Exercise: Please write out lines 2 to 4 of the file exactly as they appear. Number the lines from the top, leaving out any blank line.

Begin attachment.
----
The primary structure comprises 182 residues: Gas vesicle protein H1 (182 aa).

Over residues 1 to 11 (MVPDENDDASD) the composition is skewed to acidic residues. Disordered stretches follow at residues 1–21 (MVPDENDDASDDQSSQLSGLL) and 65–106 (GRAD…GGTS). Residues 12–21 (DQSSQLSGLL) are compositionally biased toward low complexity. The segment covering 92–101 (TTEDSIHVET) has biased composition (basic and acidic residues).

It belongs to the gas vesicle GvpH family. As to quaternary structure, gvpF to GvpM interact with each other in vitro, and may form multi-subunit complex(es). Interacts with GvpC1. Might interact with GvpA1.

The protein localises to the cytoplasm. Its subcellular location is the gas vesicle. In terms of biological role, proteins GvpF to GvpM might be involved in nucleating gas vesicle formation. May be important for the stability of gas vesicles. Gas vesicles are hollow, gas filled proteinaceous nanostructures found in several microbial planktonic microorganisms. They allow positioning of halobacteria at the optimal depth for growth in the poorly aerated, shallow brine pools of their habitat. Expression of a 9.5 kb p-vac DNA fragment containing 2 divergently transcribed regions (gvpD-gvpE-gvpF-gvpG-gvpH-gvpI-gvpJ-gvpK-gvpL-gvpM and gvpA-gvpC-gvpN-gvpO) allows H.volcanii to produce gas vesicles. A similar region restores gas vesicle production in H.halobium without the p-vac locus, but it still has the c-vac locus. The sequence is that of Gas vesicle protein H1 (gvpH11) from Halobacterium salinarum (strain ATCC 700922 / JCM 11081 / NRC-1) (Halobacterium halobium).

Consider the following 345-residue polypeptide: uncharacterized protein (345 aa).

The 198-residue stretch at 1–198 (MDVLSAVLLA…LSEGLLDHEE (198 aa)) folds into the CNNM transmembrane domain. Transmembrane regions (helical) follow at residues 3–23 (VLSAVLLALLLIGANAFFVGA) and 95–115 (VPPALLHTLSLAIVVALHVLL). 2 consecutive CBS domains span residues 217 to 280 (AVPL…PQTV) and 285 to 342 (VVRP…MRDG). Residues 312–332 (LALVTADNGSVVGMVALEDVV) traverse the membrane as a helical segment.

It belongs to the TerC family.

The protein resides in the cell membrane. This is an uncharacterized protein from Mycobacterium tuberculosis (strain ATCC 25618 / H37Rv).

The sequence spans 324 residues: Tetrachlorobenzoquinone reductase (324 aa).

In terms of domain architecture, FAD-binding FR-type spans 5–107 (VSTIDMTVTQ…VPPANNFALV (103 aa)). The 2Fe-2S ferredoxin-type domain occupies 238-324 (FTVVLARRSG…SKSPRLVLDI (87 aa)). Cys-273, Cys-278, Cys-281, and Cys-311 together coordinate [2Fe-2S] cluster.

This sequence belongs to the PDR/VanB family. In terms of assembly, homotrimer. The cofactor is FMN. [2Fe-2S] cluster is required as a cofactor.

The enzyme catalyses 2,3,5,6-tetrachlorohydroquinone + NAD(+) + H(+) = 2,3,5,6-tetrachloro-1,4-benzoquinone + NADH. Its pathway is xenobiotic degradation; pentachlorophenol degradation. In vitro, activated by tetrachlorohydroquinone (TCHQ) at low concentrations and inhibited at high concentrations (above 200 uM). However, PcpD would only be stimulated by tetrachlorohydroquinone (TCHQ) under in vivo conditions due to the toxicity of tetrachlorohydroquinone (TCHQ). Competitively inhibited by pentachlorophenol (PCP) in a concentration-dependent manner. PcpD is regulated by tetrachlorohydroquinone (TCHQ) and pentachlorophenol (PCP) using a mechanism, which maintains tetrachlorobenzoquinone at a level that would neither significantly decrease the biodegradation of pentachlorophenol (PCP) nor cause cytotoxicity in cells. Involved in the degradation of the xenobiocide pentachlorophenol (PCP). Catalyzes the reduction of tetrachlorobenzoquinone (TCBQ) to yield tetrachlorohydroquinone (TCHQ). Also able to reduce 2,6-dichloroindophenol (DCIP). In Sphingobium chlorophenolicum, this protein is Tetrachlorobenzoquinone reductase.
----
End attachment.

Over residues 1 to 11 (MVPDENDDASD) the composition is skewed to acidic residues. Disordered stretches follow at residues 1–21 (MVPDENDDASDDQSSQLSGLL) and 65–106 (GRAD…GGTS). Residues 12–21 (DQSSQLSGLL) are compositionally biased toward low complexity. The segment covering 92–101 (TTEDSIHVET) has biased composition (basic and acidic residues).

It belongs to the gas vesicle GvpH family. As to quaternary structure, gvpF to GvpM interact with each other in vitro, and may form multi-subunit complex(es). Interacts with GvpC1. Might interact with GvpA1.

The protein localises to the cytoplasm. Its subcellular location is the gas vesicle. In terms of biological role, proteins GvpF to GvpM might be involved in nucleating gas vesicle formation. May be important for the stability of gas vesicles. Gas vesicles are hollow, gas filled proteinaceous nanostructures found in several microbial planktonic microorganisms. They allow positioning of halobacteria at the optimal depth for growth in the poorly aerated, shallow brine pools of their habitat. Expression of a 9.5 kb p-vac DNA fragment containing 2 divergently transcribed regions (gvpD-gvpE-gvpF-gvpG-gvpH-gvpI-gvpJ-gvpK-gvpL-gvpM and gvpA-gvpC-gvpN-gvpO) allows H.volcanii to produce gas vesicles. A similar region restores gas vesicle production in H.halobium without the p-vac locus, but it still has the c-vac locus. The sequence is that of Gas vesicle protein H1 (gvpH11) from Halobacterium salinarum (strain ATCC 700922 / JCM 11081 / NRC-1) (Halobacterium halobium).